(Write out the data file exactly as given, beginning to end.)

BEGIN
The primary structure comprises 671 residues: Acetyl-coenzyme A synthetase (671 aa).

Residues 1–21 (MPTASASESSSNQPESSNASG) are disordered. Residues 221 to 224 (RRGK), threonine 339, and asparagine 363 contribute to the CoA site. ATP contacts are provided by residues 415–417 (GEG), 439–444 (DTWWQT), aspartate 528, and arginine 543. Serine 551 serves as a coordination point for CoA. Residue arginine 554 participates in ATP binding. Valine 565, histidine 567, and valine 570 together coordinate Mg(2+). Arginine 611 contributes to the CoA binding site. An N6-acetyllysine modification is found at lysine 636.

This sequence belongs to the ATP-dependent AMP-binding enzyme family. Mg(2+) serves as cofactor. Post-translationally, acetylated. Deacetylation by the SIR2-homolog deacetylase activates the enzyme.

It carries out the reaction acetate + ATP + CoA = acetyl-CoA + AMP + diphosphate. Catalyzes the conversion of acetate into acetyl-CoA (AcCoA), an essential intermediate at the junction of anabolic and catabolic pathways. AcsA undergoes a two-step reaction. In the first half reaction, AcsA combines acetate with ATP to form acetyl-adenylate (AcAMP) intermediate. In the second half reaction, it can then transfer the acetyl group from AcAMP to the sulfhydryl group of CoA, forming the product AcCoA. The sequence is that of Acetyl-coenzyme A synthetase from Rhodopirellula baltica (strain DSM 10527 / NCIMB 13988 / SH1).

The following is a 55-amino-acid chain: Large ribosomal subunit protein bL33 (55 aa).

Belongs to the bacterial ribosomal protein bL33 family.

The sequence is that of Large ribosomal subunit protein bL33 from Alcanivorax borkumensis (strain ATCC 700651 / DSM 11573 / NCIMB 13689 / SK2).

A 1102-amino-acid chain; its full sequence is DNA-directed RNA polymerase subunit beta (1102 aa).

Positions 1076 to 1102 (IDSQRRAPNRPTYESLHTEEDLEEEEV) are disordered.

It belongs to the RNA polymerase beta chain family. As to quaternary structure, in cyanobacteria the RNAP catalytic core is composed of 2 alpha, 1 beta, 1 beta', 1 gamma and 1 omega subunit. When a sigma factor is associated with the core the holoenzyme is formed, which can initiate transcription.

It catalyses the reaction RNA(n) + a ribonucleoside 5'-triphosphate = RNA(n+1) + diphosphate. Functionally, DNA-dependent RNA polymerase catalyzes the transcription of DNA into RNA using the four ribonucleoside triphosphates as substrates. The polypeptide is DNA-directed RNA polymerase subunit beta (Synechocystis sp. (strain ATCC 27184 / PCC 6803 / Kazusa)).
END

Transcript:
The primary structure comprises 671 residues: Acetyl-coenzyme A synthetase (671 aa).

Residues 1–21 (MPTASASESSSNQPESSNASG) are disordered. Residues 221 to 224 (RRGK), threonine 339, and asparagine 363 contribute to the CoA site. ATP contacts are provided by residues 415–417 (GEG), 439–444 (DTWWQT), aspartate 528, and arginine 543. Serine 551 serves as a coordination point for CoA. Residue arginine 554 participates in ATP binding. Valine 565, histidine 567, and valine 570 together coordinate Mg(2+). Arginine 611 contributes to the CoA binding site. An N6-acetyllysine modification is found at lysine 636.

This sequence belongs to the ATP-dependent AMP-binding enzyme family. Mg(2+) serves as cofactor. Post-translationally, acetylated. Deacetylation by the SIR2-homolog deacetylase activates the enzyme.

It carries out the reaction acetate + ATP + CoA = acetyl-CoA + AMP + diphosphate. Catalyzes the conversion of acetate into acetyl-CoA (AcCoA), an essential intermediate at the junction of anabolic and catabolic pathways. AcsA undergoes a two-step reaction. In the first half reaction, AcsA combines acetate with ATP to form acetyl-adenylate (AcAMP) intermediate. In the second half reaction, it can then transfer the acetyl group from AcAMP to the sulfhydryl group of CoA, forming the product AcCoA. The sequence is that of Acetyl-coenzyme A synthetase from Rhodopirellula baltica (strain DSM 10527 / NCIMB 13988 / SH1).

The following is a 55-amino-acid chain: Large ribosomal subunit protein bL33 (55 aa).

Belongs to the bacterial ribosomal protein bL33 family.

The sequence is that of Large ribosomal subunit protein bL33 from Alcanivorax borkumensis (strain ATCC 700651 / DSM 11573 / NCIMB 13689 / SK2).

A 1102-amino-acid chain; its full sequence is DNA-directed RNA polymerase subunit beta (1102 aa).

Positions 1076 to 1102 (IDSQRRAPNRPTYESLHTEEDLEEEEV) are disordered.

It belongs to the RNA polymerase beta chain family. As to quaternary structure, in cyanobacteria the RNAP catalytic core is composed of 2 alpha, 1 beta, 1 beta', 1 gamma and 1 omega subunit. When a sigma factor is associated with the core the holoenzyme is formed, which can initiate transcription.

It catalyses the reaction RNA(n) + a ribonucleoside 5'-triphosphate = RNA(n+1) + diphosphate. Functionally, DNA-dependent RNA polymerase catalyzes the transcription of DNA into RNA using the four ribonucleoside triphosphates as substrates. The polypeptide is DNA-directed RNA polymerase subunit beta (Synechocystis sp. (strain ATCC 27184 / PCC 6803 / Kazusa)).